Maybe that’s a stretch for people like us that think folk music is very much Pete Seeger and Bob Dylan. But it’s not really country, of course, because where are the fiddles? Where are the banjos? Not even discussing drums or no drums, because there’s no drums on most of Elvis’s Sun material, either. And country music people probably didn’t feel that he was true to country, either. I mean, [his cover of Bill Monroe’s] “Blue Moon of Kentucky” has an element of unintended provocation to it, in that it straightened out a waltz beat and made it a 4/4 instead. So, yeah, what did they call “Maybelline” by Chuck Berry, at first, I wonder?
The label has said that about 1,500 hours went into audio restoration on this particular boxed set, but that doesn’t begin to count all the work that went into tracking down the audio elements, or the old photos and the documentation of Elvis’ first tours you include in the set.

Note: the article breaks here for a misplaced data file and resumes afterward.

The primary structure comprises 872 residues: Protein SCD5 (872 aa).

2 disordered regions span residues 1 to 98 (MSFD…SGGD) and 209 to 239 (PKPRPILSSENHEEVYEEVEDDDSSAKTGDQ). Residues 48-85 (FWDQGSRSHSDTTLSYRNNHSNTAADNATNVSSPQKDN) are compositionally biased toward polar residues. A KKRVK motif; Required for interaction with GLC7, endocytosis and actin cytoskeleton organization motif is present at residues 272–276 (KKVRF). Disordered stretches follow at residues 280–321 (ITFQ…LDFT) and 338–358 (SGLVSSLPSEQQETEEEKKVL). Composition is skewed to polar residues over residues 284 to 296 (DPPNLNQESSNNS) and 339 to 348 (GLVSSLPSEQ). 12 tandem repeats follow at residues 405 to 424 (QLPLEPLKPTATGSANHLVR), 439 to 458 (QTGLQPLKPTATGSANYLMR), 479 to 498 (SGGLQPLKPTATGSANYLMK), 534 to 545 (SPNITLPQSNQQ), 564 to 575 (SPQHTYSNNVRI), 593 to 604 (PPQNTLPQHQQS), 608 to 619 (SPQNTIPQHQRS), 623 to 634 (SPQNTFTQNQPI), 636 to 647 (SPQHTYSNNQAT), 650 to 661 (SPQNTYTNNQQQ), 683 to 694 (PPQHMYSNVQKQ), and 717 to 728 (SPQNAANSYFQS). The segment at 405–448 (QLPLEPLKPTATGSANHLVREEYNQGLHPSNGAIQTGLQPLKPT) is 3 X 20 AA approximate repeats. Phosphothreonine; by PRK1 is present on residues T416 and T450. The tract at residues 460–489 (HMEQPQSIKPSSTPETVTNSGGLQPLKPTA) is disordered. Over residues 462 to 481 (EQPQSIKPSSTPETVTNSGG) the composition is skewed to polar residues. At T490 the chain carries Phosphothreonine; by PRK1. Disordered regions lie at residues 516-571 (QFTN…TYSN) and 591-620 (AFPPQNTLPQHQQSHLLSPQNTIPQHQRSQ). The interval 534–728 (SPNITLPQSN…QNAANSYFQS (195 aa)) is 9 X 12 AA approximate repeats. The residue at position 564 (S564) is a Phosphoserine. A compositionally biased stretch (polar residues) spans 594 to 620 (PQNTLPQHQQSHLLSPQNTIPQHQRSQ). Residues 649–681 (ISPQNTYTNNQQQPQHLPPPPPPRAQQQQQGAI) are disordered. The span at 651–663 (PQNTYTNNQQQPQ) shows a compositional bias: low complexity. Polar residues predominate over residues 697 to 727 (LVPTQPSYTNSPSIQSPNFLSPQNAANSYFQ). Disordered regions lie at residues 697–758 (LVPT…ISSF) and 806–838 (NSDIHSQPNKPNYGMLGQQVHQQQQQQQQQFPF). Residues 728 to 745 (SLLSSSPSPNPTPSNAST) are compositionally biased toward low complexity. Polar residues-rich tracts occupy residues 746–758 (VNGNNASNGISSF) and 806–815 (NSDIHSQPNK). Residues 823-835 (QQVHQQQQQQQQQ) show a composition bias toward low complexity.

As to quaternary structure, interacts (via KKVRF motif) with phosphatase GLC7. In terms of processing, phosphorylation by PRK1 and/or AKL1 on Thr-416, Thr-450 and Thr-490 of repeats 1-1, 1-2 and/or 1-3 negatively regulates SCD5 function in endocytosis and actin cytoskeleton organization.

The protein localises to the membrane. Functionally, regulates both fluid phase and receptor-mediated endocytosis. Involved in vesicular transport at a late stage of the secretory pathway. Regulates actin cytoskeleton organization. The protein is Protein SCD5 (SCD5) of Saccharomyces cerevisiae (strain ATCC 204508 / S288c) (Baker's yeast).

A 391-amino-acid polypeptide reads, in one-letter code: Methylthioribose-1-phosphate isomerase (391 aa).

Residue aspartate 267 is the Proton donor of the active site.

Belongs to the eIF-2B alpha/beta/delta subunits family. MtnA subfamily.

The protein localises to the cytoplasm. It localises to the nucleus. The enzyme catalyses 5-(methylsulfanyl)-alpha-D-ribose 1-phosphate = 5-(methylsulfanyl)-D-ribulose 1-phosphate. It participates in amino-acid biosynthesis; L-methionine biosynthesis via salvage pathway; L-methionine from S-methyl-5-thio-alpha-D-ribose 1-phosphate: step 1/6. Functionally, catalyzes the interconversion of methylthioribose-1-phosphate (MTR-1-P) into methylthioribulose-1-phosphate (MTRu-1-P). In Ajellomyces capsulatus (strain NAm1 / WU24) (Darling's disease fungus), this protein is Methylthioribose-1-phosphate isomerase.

It certainly is one of the projects that I love the most. It’s been a labor of love for 20 years, or even longer than that. It’s obviously not something I did every day, but every time I could get to play with this, I did. And it’s really a project of hundreds of people who went out of their way to support the idea of documenting this. We had this guy Sebastian Jeansson do a lot of the restoration because he’s brilliant at it, and also because he’s like me: a bit nutty. We had to do it outside the regular several-hundred-dollars-an-hour recording studio scenario. So it’s come together that way. I traveled the South for many, many years on my own money — not to complain about it — just because it was my hobby. It was a great gig to arrive in a small town in the South, and people being ever so kind, trying to help. The librarian would, “Well, I never saw Elvis, but my sister did, let me call her.” And then the sister tells you the story and says, “By the way, my girlfriend Linda took some photos,” and eventually the whole thing appears in front of your eyes. But you couldn’t put a commercial budget to something like this. It can only happen like “American Epic” and a lot of other things happened. It has to be with somebody who loves it enough to put all their time into it.